I already wrote about how poorly I think the Oscars have been doing on the best picture choices for the last few years, so I won’t cover that ground again. This year I’ve only seen one of the nominees, but it was a good one — “Descendants”.

As I was watching it, it occurred to me that George Clooney’s character was in a really complicated situation, one so convoluted it seemed that only a good novelist could create it. Well what d’ya know, screenplay adopted from a novel. The characters were beautifully developed and Clooney did a good job letting us read his emotions as he faced one challenging plot turn and difficult confrontation after another. The role of the older daughter was as sympathetic as his, and equally well-acted. Neat to see Kaui’i from a movie maker’s perspective as my wife and I were there in 1990 and recognized much of what we saw on camera.

Saw “YA” a couple of weeks ago and really liked the way Charlize Theron’s character slowly self-destructed. It was apparent that she was headed for a bad confrontation at a suburban barbecue, and it was so well done: cataclysmic without being over the top. Patton Oswald nailed his depiction of a jaded, handicapped former schoolmate and who better to handle dark humor than Oswald? Also, as I’ve just epublished a YA novel (snowmobilewerewolf.com) and  Theron’s role was YA writer, her travails rang true, especially when discussions about dwindling market and appealing to high school students came up.

Got “The Kids Are All Right” on Netflix and was very impressed: if I’d seen it in time last year I’d have wanted it to win best picture. Unlike the previous two films I mentioned, this is more a star-driven vehicle with the three central roles belonging to big names. Particularly liked the plot moving forward by the use of camera shots more than dialogue. When Annette Bening does her detective work the proof is in the picture, and her tightening lips and narrowing eyes show her reaction clearly. I’ve always like Mark Ruffalo as well, so having him on screen a lot was a treat.

Continuing backward in time I saw that Ed Burns had directed a film and watched it on TV. It’s called “Nice Guy Johnny” and the title character is a sports radio host. Burns plays a real cad and does a capable job of it, but it was fun to think that he was telling the camerman what to shoot and counseling the actors between his takes. Clooney directs, Burns directs,  — seems like the cliche about actors might be true: what they really want to do is direct! It’s great to watch films with my wife to get the female perspective. She had a take on this one that was unlike mine but definitely loud and clear: the lead actor was not a leading man type therefore the plot was unbelieveable. I have to admit she had a point. The man in question is probably 5’5″ tall. He’s cute, but cute enough to attract the leading lady? Probably not. For all the short men in the world, though, it’s a dream come true.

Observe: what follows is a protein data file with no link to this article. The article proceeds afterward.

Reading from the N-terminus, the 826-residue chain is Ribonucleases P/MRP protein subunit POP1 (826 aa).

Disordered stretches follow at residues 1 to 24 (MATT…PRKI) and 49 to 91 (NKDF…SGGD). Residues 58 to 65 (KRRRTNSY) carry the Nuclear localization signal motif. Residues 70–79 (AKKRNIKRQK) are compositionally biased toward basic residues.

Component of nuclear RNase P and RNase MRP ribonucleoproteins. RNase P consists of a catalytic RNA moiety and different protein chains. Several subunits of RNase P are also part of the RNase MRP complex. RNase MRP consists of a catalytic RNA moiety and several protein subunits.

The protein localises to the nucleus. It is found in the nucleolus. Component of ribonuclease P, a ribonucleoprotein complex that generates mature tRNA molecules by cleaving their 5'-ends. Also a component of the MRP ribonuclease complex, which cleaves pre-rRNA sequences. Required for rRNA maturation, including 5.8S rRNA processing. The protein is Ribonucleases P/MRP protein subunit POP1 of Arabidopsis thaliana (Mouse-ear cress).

I’ve seen two real oldies that I want to mention: “The Mountain Men” (1980) and “El Dorado” (1966). These are both westerns and therefore only slightly beliveable and very stylized, but both had their good points. “The Mountain Men” starred Brian Keith and Charleton Heston and was very entertaining, especially when Keith was on screen. His character was boisterous, funny and profane, and more than once I had to do a double take as to what channel I was on. There was a lot of cussing, a lot of dirty jokes and a lot of sexually suggestive actions by both men and women. It was pretty damn funny and it ended when a Native woman went against her society, so it was a real 70’s film with sexual liberation and women’s empowerment, too. El Dorado was a Howard Hawk’s film, part of a trilogy starring John Wayne (Rio Bravo and Rio Lobo being the other two films). There isn’t a lot to recommend it plot-wise, but I liked seeing Robert Mitchum playing a drunk, and the writing was full of straight lines that each character would set up for the next who would hit it out of the park. The characters all had funny observations to make along the way, and it had a very young James Caan in it as a knife-throwing bad shot and there were some laughs there too.

My brother mentioned that he saw and liked “The Artist” but I haven’t gotten around to seeing it yet, mostly because my wife resists anything in black and white.

So what have you seen lately?